The Terrifying Now, by Radiance Angelina Petro


The Terrifying Now
Radiance Angelina Petro


It’s impossible to explore the celestial regions in a badger’s head.
No one can stop November leaves from curling their brown hands.
Programs at funerals are like unanswered letters to immortality.

Who hasn’t found a feather-headed moth dried up on the windowsill?
Winter’s ingathering starts after swarms of snowflakes baffle the traffic.
Bright faces of sunflowers track the sun in a wide-arc, only to end by looking at the ground.

What we go around guarding everyday will eventually fall from our hands.
Go ahead and try, but no one can outrun the following dawn.
The silent teachers will always come down from the mountains to beg for food.

Radiance, what I’m trying to say is–the age of the trinity is gone.
Azrael’s near, offering you the blade he’s brought for your wrists.
It’s OK if you use it because those upstart daffodils will still rise from the snowy ground.






We All Know, by Radiance Angelina Petro


We All Know
Radiance Angelina Petro


Maybe the scales that fell from Saul’s eyes
coalesced into a fish and leapt into the sea.
Maybe they were snakes that fell forming one snake
that sidewinded its way back to Mira’s tent.
I’m guessing they were ashes that rose into the sky
to become a murder of crows on the gates to Damascus.
But once he became Paul—we all know he rode his horse
triumphantly, madly into the future, trampling
generations of women into the dust.






Hölderlin, by Radiance Angelina Petro


Radiance Angelina Petro


Wind dabbles in the trees making it snow
a second time. Steiner said there are twelve
senses, and the phrase, sine qua non, is silly.

Nothing is essential—not even the air. Ask
the dead if you don’t believe me. Everything
is the sound of one hand clapping, even wild applause.

I don’t know about you, but I have so many
sudden attachments and it’s the night that reveals
my intentions for each, and every one.

Do centuries pronounce vowels like we do?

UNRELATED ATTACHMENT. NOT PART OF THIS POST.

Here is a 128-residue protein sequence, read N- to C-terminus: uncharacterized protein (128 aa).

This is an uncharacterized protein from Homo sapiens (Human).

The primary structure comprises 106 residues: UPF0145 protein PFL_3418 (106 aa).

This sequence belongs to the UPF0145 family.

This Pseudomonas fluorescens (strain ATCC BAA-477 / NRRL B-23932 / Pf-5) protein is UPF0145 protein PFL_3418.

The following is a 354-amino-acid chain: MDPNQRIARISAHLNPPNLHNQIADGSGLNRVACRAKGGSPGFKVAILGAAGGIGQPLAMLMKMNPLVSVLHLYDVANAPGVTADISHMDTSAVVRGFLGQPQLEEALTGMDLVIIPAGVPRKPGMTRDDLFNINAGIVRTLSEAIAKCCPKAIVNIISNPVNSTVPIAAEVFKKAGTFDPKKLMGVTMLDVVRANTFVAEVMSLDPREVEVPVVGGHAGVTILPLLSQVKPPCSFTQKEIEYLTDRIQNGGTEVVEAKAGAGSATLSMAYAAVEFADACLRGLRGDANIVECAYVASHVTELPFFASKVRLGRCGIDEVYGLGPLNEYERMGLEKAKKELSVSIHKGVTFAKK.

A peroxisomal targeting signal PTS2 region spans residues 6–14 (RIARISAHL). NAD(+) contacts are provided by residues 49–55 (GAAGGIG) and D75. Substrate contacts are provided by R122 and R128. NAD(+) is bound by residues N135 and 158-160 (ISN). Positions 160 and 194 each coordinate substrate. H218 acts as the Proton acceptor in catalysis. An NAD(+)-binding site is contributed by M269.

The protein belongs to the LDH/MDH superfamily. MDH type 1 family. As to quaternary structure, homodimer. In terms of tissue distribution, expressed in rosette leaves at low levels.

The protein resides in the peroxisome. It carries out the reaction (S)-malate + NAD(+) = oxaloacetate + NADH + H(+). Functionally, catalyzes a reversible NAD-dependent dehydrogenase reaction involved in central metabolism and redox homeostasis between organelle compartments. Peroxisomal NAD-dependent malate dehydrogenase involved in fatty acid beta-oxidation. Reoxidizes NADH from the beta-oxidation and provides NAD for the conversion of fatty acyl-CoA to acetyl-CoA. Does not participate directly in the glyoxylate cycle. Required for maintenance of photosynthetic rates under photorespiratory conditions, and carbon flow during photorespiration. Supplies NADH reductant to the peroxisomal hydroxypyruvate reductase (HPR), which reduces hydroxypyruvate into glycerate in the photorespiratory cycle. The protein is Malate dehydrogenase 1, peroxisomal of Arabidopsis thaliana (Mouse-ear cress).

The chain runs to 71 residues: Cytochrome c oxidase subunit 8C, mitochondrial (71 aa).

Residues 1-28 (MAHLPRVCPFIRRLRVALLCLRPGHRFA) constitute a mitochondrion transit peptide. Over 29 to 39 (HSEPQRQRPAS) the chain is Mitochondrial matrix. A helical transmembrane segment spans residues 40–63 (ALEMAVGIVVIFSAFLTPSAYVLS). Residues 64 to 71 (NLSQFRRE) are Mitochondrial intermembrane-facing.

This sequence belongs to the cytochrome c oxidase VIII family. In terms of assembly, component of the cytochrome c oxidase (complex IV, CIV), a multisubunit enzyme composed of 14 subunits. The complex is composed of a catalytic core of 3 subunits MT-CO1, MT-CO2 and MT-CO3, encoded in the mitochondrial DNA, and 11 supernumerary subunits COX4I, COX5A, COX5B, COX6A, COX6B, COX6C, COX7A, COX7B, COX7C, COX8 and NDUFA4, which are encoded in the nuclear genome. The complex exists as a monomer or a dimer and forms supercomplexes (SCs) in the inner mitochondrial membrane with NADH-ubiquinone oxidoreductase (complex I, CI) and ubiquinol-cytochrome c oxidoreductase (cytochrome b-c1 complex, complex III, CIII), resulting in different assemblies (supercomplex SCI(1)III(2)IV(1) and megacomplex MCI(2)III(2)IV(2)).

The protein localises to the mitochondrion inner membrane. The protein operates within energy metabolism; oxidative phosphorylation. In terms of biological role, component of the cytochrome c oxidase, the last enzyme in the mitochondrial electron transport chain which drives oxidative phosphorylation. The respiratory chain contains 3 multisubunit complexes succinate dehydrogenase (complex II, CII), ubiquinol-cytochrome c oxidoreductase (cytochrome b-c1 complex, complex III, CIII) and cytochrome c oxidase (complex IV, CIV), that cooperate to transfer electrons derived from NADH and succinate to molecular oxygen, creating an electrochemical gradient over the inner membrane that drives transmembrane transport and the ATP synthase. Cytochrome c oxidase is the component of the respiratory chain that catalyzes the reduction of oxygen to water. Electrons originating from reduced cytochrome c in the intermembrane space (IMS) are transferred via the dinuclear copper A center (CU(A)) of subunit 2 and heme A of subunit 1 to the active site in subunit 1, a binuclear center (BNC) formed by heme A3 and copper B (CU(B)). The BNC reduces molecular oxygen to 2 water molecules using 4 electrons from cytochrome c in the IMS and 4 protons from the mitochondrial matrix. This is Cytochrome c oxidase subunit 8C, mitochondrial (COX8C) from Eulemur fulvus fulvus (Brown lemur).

I’m guessing they draw them out a little longer,
and their consonant sounds are probably a bit muddied.

Radiance, Hölderlin spent his life in a tower,
your foot resting in the shoe feels nice,
and even chimney smoke casts shadows over the snow.






The Ghosts We Love, by Radiance Angelina Petro


The Ghosts We Love
Radiance Angelina Petro


Swaying ghosts of sea kelp, on this
unconcerned day, in this wholly mythological time,
say to us:

“The sea is not restless–it’s dreaming

of ribbon eels and anglerfish, as you would
if you were the sea.”

Jellyfish, already ghosts,
imbued with an ancient kind of embodiment—even
Taoistically inclined—all senses go—say to us:

“We are everywhere.

Don’t wait for us to come to you. Search us out—
carry your temerity, like a banner. We release you

into the currents of things pertaining to heaven, like,
ribbon eels and anglerfish. All the hidden things

are for you—the ghosts we love.”






Snow Day, December 19th, 2024, by Radiance Angelina Petro


Snow Day, December 19th, 2024
Radiance Angelina Petro


Having devoted so much of their lives
to contemplation, sometimes trees fall on houses.
The person who maps out graveyards

goes home each night to his candles and books of Rilke.
How many of our meanderings have been
under the buzzard’s gaze?

The grandfather’s headstone absorbs so much
stillness it becomes it’s own winter.
Who among us carries an unruffled heart?

And how long can the wear and tear of the mountains
go on? There’s no locking the door to regrets,
and no guarding secrets from the ceiling, the kitchen table,

or the refrigerator’s hum. Listen, Radiance, there’s nothing
to attain, and why shut the gates to desire?
One day the envelope of your body will open

sending unfinished love letters into the sky. Why not
finish them now, and send them winging
to their rightful owner’s door?







Doors, by Radiance Angelina Petro


Radiance Angelina Petro



In the bathroom downstairs, there was a section
of wood grain on the dark door that looked like a shark.
I used to stare at it while I sat on the toilet.

And, from then on, I searched for shapes on doors—
faces, animals, monsters–just as I searched the clouds
for the same.

The doors to the examination rooms in Dr. Ozil’s office
had many ghosts. And as I sat—legs swinging—